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July 2017 Archives

Are you in danger of toxic exposure on a container ship?

As a seaman who crosses international waters on a cargo vessel, you may leave port in New York or elsewhere in the U.S. with goods that require fumigation or other treatments with hazardous gases. According to the National Institutes of Health, many of the toxic substances that are used on these ships have caused injuries and death for crew members.

Sailing lesson turns deadly for boy in Long Island

New York City and many of its suburbs are surrounded by water and therefore, boating is a popular recreational activity. However, activities involving boats can also be dangerous and a day of fun and sun can quickly take a dangerous turn, especially for those who are inexperienced. Suffering an injury on the water can be extremely serious for victims and their families.

Negligence not relevant for maintenance and cure

When a New York seaman is injured on a vessel, the owner is required to pay for medical bills, lodging, transportation and food until the seaman either returns to work or improves as much as he or she can under medical care. According to the U.S. Courts for the Ninth Circuit, these expenses are known as maintenance and cure and are rights that seamen have as long as they can fulfill the burden of proof.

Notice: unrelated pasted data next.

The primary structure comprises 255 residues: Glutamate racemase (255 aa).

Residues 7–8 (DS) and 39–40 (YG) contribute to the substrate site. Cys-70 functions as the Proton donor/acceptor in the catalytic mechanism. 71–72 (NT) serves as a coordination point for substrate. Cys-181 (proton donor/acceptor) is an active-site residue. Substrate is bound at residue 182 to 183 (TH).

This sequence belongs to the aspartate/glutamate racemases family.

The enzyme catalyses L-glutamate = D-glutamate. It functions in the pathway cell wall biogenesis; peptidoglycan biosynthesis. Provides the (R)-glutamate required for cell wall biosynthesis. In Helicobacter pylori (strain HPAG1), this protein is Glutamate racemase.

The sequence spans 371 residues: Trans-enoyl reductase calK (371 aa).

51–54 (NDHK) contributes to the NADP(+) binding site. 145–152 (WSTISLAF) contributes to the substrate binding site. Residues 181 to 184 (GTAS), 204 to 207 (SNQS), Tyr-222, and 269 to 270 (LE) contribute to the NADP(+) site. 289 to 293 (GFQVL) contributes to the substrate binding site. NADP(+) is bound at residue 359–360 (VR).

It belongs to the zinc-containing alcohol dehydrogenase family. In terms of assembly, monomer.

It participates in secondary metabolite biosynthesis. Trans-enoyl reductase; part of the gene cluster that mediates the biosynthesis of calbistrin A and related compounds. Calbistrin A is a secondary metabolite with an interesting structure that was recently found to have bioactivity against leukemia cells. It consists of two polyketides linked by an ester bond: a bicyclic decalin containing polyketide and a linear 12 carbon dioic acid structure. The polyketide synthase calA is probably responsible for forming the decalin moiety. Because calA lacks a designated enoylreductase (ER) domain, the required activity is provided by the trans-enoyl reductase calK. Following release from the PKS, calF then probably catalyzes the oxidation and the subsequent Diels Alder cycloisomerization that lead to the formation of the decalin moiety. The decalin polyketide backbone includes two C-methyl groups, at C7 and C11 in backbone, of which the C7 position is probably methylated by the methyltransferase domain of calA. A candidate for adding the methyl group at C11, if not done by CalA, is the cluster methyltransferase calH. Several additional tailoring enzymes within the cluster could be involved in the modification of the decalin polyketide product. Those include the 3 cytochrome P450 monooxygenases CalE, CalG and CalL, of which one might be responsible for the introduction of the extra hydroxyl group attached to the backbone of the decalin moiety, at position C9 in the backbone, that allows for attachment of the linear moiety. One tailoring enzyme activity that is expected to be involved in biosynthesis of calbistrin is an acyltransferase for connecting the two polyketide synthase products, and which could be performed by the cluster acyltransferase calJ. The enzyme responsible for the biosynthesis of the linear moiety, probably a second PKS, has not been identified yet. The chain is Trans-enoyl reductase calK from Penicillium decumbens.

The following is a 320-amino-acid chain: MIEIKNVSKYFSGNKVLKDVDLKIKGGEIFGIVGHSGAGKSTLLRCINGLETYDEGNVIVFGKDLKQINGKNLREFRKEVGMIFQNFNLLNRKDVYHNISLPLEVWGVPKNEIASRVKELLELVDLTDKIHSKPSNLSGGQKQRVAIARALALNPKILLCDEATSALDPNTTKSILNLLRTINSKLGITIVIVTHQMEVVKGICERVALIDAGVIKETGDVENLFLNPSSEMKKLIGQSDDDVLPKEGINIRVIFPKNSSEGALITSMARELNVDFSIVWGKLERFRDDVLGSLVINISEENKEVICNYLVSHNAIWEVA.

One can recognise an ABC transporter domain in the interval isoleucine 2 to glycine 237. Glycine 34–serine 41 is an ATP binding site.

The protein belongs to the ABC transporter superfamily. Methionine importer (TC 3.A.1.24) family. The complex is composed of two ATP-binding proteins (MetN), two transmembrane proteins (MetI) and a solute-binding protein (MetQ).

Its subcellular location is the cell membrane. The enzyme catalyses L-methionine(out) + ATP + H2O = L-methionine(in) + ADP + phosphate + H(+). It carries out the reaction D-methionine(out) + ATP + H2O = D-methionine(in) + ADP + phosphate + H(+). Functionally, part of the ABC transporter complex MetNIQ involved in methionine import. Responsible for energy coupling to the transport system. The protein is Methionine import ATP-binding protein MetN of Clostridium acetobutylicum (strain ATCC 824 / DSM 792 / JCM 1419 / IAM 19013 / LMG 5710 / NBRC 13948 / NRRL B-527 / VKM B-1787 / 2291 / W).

Should the Jones Act be repealed?

If you work in the shipping industry in New York, you have likely heard of the Jones Act. You may even have strong feelings about it. You wouldn't be alone. Many people have boisterous opinions about this law from the 1920s. Most of them feel it is time to retire it completely and allow for better, less restrictive regulations to take its place.

Recreational boat deaths on the rise across U.S.

With recreational boating season in full swing across the country, the Coast Guard and local officials are encouraging boaters to wear life jackets and avoid drinking while operating their boats. There's data behind these warnings: according to a recent Coast Guard report, alcohol was the most common known factor in recreational boating deaths last year, and the vast majority of drowning victims of boating accidents were not wearing life jackets.

Boating and alcohol: a bad combination

Because boating is typically seen as a recreational activity, New Yorkers may assume that the laws concerning alcohol behind the wheel of a boat are not as stringent as those restricting car drivers. According to the U.S. Coast Guard, though, boating under the influence can be just as deadly as driving while impaired. About 16 percent of all boating deaths are alcohol-related.

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